Harvard Could Increase Size of Student Body, FAS Dean Says
Harvard could expand its undergraduate enrollment and construct new Houses in Allston in the future, Faculty of Arts and Sciences Dean Michael D. Smith said in an interview Thursday.
Smith said administrators have been thinking about how to prepare for such a move, which would require scaling up relevant student services and increasing the size of the faculty to preserve Harvard’s student-faculty ratio. Currently, about 6,700 undergraduates are enrolled at the College.
In recent years, several of Harvard’s peer institutions—including Princeton, Yale, and Stanford—have committed to increasing the size of their undergraduate populations by constructing additional undergraduate housing. Princeton hopes to increase enrollment by about 125 students per class, Yale by about 200 students per class, and Stanford by 100.
“We certainly do think about [expanding]—not just because our peers are doing it, honestly, but because we do have lots of talented students that can come and be part of our Harvard community,” Smith said. “Allston is obviously a potential place to put another House—or two.”
Smith emphasized, however, that his focus is still on the current undergraduate population and that any such expansion would come as a “next step” after the renewal of the river Houses—which are currently a priority in Harvard’s historic $6.5 billion capital campaign. Last semester, Dunster House opened its doors after a 15-month long construction process, the first fully renovated House under the project. Administrators plan to renovate Winthrop House next academic year, followed by Lowell House starting in the summer of 2017.
Smith said a formal timeline for the potential expansion of the student body has yet to be established.
This is not the first time that administrators have considered growing the size of the undergraduate population. In 2003, then-University President Lawrence H. Summers discussed the possibility of constructing new undergraduate housing in Allston in order to grow the size of Harvard’s undergraduate body. One proposal floated then would have replaced the three Houses in the Radcliffe Quad—Cabot, Currier, and Pforzheimer—with three Houses in Allston.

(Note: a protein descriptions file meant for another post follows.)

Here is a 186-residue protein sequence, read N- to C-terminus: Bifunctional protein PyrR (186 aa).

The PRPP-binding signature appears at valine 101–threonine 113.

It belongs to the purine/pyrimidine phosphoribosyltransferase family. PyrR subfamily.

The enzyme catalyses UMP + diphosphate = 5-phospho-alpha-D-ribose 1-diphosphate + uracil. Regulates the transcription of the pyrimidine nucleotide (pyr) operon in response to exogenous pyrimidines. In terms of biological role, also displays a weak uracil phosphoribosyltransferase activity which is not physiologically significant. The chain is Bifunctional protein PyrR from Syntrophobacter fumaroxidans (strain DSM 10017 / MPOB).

In 2020, Harvard plans to relocate two-thirds of the faculty of the School of Engineering and Applied Sciences to a new Allston campus, which will feature a $1 billion science and engineering complex approved last month.
This year, Harvard accepted a record-low 5.2 percent of undergraduate applicants to the Class of 2020, following a general trend of declining admissions rates at the College. Over the past several years, Harvard has accepted a relatively constant number of undergraduate applicants each admissions cycle, while the number of applicants has steadily risen—from about 34,000 applicants five years ago to over 39,000 this year. Eighty percent of students accepted to the Class of 2020 plan to matriculate in the fall.
—Melissa C. Rodman contributed reporting to this story.
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–Staff writer Derek G. Xiao can be reached at firstname.lastname@example.org. Follow him on Twitter @derekgxiao.—Staff writer Brian P. Yu can be reached at email@example.com. Follow him on Twitter @brianyu28.
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